This week Brighton Journal spoke to local visual artist, Rollison David. Rollison’s vibrant work is inspired by city scenes, bodies of water, landscapes and 1940s photographs. He also works as an Ultrasonic Rail Tester for Network Rail, based in Brighton, taking him to beautiful landscapes and locations across the country that frequently prompt his paintings. We discussed Rollison’s ongoing projects, as well as his preparation towards a Pop Up Art exhibition, scheduled for later this year. Take a look.
What are you doing today?
Painting a watercolour and practising to measure and cut mounts for framing them.
Describe where you do most of your creative work.
I paint in the lounge or in the garden as I don’t have a studio. I don’t need too much space, just the mood.
What’s the most exciting thing you’ve worked on?
I think it has to be a toss up between two paintings. The first being an acrylic one for my girlfriend of a sun lounger on a beach in Cuba, copied from one of her holiday photos. She brought some of the sand back from that beach which I mixed with the paint so the sand in the painting has a reality to it.
The other was an oil painting of my girlfriend’s niece and 2 children on a beach in Australia which looks exactly like the photo it was copied from.
Both paintings are equally exciting and hard to separate!
What made you decide to become an artist?
In 2008 I went for a break to Cornwall and took some lovely photos of St. Ives. While there we went on a day trip to Padstow where there was an artist doing local paintings. After asking her if she could do a commission painting of one of the photos I had taken in St. Ives, she quoted me a price which I thought too high.
I left there thinking if she can do it I can as well. So, on my return to London I went to the pound shop and bought a £1.00 canvas size 20″ x 16″ and a £1.00 set of 10 x 12ml acrylic paints. I got home, printed the photo taken in St. Ives and painted it exactly the same as the photo….
Since then I’ve launched my website rolysamazingart.com where my paintings can be seen and purchased.
I’ve not looked back since!
What are you currently working on?
A number of paintings, both oil and watercolour. The latter which has been one of my most expressive mediums.
I’m also preparing for a Pop Up Art gallery for later in the year, all being well with the current situation.
What are the key themes in your work?
I used to paint mainly scenes where there is a body of water such as a lake but lately I have copied black and white photos of 1940’s era.
I seem to paint as my heart feels so there’s no real theme as such now.
What would you like people to notice about your work?
Hopefully they can see detail in my oil paintings that show simple but effective brushstrokes. Also sometimes the lack of detail when stood close but from a distance the painting shows a remarkable perception of detail!
In the watercolour paintings I like it when the painting shows few brush touches. These trick the mind of the person looking at the painting into seeing what is not there. The next person who looks will see something completely different or even more than the last.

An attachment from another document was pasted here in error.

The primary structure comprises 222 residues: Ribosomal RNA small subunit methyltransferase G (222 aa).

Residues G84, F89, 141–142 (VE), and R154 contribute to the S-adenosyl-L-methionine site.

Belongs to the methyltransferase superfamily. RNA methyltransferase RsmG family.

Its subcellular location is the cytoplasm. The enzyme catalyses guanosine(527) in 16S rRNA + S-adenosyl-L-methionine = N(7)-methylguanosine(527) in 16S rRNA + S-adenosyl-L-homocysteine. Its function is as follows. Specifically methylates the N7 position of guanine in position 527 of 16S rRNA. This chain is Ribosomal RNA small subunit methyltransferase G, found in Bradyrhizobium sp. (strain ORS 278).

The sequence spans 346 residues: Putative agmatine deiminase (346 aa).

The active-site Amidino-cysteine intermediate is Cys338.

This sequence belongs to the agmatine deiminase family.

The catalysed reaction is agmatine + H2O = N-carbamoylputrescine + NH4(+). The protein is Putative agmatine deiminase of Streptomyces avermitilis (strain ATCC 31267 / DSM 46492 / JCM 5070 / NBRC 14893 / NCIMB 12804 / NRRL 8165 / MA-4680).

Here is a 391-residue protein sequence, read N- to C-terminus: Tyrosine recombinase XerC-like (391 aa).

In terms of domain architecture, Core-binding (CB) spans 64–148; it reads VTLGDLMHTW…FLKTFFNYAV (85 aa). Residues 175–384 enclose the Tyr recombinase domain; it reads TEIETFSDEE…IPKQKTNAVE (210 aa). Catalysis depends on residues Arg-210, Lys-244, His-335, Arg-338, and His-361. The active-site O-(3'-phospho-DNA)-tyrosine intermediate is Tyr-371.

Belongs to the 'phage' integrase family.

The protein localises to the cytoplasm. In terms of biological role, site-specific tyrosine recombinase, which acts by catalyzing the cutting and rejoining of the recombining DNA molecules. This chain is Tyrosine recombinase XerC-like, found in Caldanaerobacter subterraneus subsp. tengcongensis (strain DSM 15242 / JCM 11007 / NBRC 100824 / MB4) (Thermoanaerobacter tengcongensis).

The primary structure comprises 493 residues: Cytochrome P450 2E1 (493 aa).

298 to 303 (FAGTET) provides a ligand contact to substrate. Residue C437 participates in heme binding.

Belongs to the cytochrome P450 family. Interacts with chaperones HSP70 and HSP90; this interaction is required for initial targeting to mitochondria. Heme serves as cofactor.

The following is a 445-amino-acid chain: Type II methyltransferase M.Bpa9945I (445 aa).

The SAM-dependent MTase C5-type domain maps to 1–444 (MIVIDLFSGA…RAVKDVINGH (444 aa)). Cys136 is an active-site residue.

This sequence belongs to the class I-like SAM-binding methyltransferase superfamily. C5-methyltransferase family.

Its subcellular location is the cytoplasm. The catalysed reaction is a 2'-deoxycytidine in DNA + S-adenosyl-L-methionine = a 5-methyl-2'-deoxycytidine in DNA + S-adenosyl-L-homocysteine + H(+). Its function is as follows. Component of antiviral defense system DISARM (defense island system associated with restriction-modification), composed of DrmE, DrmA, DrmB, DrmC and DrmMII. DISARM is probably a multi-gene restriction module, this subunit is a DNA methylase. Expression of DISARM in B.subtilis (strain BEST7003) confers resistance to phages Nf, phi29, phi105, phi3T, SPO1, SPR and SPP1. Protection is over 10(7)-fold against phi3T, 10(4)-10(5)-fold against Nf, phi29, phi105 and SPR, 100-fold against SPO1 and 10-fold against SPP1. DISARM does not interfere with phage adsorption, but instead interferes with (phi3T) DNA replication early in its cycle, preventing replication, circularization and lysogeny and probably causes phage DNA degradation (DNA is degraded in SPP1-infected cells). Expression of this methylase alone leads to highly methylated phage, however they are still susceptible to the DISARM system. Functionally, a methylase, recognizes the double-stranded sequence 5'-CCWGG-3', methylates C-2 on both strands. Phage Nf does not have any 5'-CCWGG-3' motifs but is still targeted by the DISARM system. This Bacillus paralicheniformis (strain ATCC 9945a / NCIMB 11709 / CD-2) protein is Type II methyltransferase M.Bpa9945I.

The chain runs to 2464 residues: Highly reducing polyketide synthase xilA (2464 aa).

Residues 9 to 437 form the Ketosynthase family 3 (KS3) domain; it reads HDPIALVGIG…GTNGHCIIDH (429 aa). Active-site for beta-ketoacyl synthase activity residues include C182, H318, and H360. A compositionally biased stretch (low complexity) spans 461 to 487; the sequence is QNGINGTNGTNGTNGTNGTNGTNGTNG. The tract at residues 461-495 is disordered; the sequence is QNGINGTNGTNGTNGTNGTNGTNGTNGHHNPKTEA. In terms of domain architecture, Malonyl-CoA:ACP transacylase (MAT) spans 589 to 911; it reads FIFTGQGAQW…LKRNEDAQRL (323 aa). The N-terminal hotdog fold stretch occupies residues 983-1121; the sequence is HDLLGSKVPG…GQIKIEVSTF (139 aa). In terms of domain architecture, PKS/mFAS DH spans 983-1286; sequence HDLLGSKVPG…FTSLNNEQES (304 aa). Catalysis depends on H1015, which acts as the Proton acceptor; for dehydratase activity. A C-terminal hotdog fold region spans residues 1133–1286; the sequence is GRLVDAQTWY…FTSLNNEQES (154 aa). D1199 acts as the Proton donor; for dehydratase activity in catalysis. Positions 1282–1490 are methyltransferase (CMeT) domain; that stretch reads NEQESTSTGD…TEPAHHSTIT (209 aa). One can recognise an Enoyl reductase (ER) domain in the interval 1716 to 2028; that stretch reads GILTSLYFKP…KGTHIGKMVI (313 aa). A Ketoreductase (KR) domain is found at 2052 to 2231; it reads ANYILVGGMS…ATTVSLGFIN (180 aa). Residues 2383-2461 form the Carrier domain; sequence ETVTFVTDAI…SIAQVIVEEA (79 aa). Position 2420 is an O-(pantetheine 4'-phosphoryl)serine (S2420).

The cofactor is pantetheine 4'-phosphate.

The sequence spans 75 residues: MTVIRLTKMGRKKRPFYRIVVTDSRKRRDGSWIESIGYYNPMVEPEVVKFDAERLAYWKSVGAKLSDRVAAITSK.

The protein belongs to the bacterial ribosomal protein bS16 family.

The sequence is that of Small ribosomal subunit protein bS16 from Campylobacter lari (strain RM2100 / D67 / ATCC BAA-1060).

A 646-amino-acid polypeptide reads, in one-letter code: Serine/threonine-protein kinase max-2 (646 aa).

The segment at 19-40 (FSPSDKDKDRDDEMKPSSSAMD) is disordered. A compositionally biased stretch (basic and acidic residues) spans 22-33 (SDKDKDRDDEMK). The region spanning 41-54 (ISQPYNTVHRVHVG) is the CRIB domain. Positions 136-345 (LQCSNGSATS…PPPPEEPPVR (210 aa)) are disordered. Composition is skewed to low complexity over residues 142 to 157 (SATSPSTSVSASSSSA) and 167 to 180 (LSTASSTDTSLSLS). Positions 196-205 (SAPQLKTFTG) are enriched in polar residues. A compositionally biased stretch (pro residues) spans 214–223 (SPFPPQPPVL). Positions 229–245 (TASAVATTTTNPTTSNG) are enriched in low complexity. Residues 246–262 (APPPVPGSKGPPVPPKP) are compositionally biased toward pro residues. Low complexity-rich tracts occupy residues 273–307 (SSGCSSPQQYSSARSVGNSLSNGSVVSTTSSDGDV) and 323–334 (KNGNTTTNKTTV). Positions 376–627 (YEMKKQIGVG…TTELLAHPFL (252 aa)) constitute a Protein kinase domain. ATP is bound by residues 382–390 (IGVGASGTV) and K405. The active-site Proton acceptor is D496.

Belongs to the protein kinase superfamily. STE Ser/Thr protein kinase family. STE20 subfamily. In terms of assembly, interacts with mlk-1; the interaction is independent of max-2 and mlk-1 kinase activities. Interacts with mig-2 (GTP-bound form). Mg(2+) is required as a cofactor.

Hopefully the viewer can notice complete flow control of what the watercolour paint has delicately done.
What attracts you to the medium you work in?
With acrylic paint I can achieve a range of textures which stands out in the painting. Such as a pebbled beach.
When using oil, I like the array of infinite colours that can be created and the brushstrokes can be seen. Also, I think oil paintings command an age old ‘Mystique’.
Watercolours have an amazing way of colour flow that no other medium has. It requires great skill to master this one. Due to that fact decision making has to be quick and decisive. It also has a delicate ‘Mystical’ attraction.
What equipment could you not do without?
Water, paint brushes, paint and imagination. But imagination cannot be purchased as it comes from within.
Who or what inspires you?
For me I’ve always loved the beach or the ocean. I get such an energy from the sight of the waves or water on the beach. It’s just incredible and immense.
How is your work affected by living in this area?
I’m lucky to be able to see the ocean from our lounge! When driving along the coast road I always say the same thing to my girlfriend. Especially on approaching Saltdean or Rottingdean. “Look at the ocean, it’s just amazing!” Irrespective of weather. Brighton also has many tiny streets that are unique as well as the beach.
I work as an Ultrasonic Rail Tester for Network Rail and this allowed me to see some of the most beautiful landscape scenery in the country. The South Downs and Windsor are a few places that will prompt a painting. Watch this space!
What’s your favourite thing to do locally?
Go to the beach or county pub gardens with my girlfriend! Treating her to a nice Gin while I have a Fruit Shoot! Sometimes I take snap photos in and around Brighton with a view to painting them.
What’s your favourite gallery (or place to see/experience art)?
Musée du Louvre and Montmartre – Paris. The amazing thing about the Musée du Louvre is not just the brilliant paintings and artwork. It’s the walls and architectural design which compliments the paintings. I think it’s this that gives it such a unique captivating aura!
If you could collaborate with one artist, from any time, who would it be and why?
Canaletto, because his painting named “A Regatta on the Grand Canal” is amazing. The boats on the Pthalo Blue water and the thousands of people in the boats at the water’s edge is something I’ve always contemplated painting.
What’s your favourite colour?
Red and also turquoise, the colour of the ocean on the coast.
To find out more about Rollison and his work, take a look at his website.